Are monkeys allowed in LTC facilities?

  1. I work with a couple of nurses that are in MGMT that have capuchin monkeys. Anyway, they bring these animals to work with them. Is this legal? They play with these monkeys and neglect their work responsibility, this infuriates me and some other nurses I work with. In addition I have a fear of monkeys from an incident as a child. How is this sanitary, fair, or legal.
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    Joined: Dec '17; Posts: 2


  3. by   elkpark
    There are LTCs that have "pets" or therapy animals incorporated into their programs and milieu, so obviously animals are not prohibited from LTC settings across the board. But those situations are part of a planned therapeutic program. It sounds like you're talking about something entirely different, people just bringing their pets to work with them, and not for the benefit of the residents. Have you talked to these nurses about what they're doing, and have you talked to their superiors about your concerns? You say that other nurses there are also unhappy about the situation -- I would caution you to address this as a group, and not to be the only person who is questioning the situation, lest you end up being targeted for having complained.
  4. by   amoLucia
    Also pets brought in for Pet Therapy need proof of current immunizations avail on record. So if there's any chance of contact with residents that could be a problem. And as long as the monkeys aren't pooping/peeing/spitting etc there may not be any sanitary issues.

    You comment the nurses are in management, so I'd proceed very slowly. Their job is different than yours unless you all have the same job title, so their job responsibilities may differ from yours and some of your coworkers.

    I know the monkey fear; I have a dog phobia. However nobody ever seems to honor a "fear of ...". They will honor it if you have an "allergy to". This might be a means with which to avoid exposing you to the monkeys. But you'll need documentation.

    So SANITARY, FAIR and LEGAL - maybe, maybe and maybe.
  5. by   ForksMurse
    I agree with the above. Since your coworkers are just playing with their pets and not doing their work, the company would probably take issue. I'm an upfront guy, so I would definitely talk to them about it first before going to HR. If they snub you or escalate things/retaliate by bringing the monkeys near you on purpose, I would ask them to stop in front of a witness, then go to management if they do not.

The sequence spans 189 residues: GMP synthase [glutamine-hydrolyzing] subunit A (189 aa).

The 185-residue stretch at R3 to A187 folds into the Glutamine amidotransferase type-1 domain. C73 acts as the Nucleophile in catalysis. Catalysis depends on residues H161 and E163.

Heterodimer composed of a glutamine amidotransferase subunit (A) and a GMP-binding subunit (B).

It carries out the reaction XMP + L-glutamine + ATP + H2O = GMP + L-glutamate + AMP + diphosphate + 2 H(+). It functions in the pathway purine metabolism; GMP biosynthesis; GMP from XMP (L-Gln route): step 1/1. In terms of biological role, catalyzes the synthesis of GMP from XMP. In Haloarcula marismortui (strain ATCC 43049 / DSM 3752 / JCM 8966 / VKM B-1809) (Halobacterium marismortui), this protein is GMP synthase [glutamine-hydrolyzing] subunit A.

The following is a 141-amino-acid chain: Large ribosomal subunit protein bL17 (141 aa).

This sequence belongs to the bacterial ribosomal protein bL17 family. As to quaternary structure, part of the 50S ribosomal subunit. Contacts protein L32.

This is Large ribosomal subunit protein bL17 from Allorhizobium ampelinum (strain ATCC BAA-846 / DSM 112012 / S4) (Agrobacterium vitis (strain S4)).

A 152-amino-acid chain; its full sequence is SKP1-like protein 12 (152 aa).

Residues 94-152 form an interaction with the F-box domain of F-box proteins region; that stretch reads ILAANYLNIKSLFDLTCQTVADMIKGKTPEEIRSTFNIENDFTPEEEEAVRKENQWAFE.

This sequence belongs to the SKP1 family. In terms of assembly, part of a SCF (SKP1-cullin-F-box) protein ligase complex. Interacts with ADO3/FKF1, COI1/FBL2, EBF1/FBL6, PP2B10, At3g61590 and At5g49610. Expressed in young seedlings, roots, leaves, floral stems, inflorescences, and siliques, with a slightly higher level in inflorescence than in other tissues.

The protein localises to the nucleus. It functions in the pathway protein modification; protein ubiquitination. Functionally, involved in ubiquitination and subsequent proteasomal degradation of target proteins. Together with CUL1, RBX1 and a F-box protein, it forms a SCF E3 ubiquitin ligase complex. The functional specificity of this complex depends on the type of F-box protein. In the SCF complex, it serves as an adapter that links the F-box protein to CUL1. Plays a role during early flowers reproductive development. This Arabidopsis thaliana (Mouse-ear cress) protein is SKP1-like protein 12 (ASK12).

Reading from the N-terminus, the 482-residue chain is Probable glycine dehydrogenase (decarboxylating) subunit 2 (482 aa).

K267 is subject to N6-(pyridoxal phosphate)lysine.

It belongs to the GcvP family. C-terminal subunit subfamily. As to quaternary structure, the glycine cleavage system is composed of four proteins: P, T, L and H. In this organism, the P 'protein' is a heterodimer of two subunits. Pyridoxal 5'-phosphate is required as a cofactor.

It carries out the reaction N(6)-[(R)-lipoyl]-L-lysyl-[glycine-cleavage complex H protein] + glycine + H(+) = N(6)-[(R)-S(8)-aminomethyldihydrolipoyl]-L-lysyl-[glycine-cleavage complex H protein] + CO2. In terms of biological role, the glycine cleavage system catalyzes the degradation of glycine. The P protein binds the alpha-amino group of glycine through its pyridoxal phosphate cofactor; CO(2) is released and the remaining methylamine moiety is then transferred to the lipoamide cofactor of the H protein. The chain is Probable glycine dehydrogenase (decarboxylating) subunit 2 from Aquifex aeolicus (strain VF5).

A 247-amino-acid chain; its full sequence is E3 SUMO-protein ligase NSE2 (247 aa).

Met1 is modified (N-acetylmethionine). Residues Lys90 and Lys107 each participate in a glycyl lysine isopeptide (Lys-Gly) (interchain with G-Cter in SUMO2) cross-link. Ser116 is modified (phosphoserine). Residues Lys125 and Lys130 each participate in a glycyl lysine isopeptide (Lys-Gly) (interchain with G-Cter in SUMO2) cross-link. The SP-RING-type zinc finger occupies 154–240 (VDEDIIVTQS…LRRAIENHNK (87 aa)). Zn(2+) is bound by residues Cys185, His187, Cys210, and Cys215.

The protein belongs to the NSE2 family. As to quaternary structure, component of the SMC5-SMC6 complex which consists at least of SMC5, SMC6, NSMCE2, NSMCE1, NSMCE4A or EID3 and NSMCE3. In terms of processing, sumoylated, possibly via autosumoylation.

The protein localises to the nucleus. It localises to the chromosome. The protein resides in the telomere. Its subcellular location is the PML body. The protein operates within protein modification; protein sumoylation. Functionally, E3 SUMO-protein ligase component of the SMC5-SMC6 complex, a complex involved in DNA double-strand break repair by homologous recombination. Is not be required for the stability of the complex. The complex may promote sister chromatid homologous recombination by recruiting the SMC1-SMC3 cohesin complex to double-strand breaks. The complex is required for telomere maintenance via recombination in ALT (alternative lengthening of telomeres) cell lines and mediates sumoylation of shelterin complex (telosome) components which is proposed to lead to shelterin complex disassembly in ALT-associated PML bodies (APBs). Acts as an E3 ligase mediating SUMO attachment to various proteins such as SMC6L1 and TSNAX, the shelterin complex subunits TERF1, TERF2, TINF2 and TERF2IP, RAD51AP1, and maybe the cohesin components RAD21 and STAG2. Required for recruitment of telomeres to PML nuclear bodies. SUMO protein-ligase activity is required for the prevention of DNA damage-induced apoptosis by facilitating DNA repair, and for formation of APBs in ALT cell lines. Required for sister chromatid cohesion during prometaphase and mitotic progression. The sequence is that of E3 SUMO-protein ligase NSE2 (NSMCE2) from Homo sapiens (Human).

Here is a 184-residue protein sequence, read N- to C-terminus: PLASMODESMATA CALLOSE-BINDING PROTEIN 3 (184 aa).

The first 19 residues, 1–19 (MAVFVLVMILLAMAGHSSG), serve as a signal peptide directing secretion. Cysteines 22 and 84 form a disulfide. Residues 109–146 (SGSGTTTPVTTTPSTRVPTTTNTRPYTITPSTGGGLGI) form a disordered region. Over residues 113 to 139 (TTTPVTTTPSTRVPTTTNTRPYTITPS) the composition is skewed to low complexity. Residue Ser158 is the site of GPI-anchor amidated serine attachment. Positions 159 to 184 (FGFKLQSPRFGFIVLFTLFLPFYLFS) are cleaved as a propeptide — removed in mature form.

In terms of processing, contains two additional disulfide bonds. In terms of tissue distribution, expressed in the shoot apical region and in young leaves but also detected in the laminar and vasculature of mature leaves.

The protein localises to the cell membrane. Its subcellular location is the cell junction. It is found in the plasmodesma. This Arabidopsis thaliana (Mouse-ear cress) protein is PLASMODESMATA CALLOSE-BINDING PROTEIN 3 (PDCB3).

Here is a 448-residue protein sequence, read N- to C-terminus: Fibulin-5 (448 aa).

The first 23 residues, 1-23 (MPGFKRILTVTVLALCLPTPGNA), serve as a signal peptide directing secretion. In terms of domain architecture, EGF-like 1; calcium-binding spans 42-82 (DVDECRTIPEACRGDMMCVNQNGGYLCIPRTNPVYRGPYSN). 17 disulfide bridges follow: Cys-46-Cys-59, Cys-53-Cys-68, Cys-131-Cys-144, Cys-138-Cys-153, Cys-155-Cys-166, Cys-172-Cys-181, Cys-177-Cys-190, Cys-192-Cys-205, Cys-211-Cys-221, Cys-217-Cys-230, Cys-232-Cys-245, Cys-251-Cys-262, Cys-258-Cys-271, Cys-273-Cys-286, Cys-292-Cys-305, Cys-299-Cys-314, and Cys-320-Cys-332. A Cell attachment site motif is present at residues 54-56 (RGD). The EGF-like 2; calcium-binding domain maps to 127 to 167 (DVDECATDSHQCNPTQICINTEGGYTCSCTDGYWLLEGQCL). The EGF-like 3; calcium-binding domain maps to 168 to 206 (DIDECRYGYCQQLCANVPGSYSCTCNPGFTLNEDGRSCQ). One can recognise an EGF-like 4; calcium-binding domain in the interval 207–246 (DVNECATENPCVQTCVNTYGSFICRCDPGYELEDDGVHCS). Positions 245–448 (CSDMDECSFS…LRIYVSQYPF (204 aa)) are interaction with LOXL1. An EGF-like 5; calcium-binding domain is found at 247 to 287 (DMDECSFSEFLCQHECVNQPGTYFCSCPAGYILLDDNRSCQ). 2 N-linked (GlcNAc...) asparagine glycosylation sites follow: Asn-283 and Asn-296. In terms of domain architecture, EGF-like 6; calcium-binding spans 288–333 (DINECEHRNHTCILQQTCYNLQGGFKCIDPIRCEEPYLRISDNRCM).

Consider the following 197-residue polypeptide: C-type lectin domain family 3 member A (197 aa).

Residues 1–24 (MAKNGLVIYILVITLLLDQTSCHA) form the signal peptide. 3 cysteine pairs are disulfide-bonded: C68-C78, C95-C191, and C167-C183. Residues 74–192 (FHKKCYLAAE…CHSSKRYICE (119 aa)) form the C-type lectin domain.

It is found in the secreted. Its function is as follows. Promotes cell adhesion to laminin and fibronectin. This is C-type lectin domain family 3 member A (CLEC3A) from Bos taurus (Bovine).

We never had any monkeys when I worked LTC, but a CNA brought in a miniature horse once. The residents loved it. So, while I thought it was a bit odd, I just petted it, washed my hands, and went back to Med pass. But I did wonder what would happen if it crapped on the floor.
  6. by   amoLucia
    I worked with a LTC nurse who brought in her pet dog as part of a Therapy program. She arranged it with Admin and Recreation. That dog was the most well-behaved dog I ever met. Nurse just did her job but brought the dog along with her on her rounds. Her residents LOVED it. She would take the dog outside for quick breaks and the whole thing worked out so well.

    I was always aware of the dog' presence, but I even liked that dog!!!!!!
  7. by   Have Nurse
    Not in ours. I handle Infection Prevention. I also handle the pet records. Our state has a policy of what animals are allowed. Monkeys are considered "exotic" pets. We don't allow those at all. Check your state policy. In addition, our visiting animals are only allowed in certain areas and they must show written current proof of vaccinations and a signed letter from the owners' veterinarian, on their clinic letterhead.

    We keep a roster of what pets have been cleared at the desk in reception. If that animal is not on the list, it is not admitted to the facility.

    These animals also have to be trained, housebroken, and at least 6 months old, and able to handle loud noises, children, other animals close by, etc. They must be on leash at all times and not in the control of any child. They also cannot interfere with staff or Residents who are ambulating, etc. They cannot bark incessantly or whine.

    We are very strict. We have to be.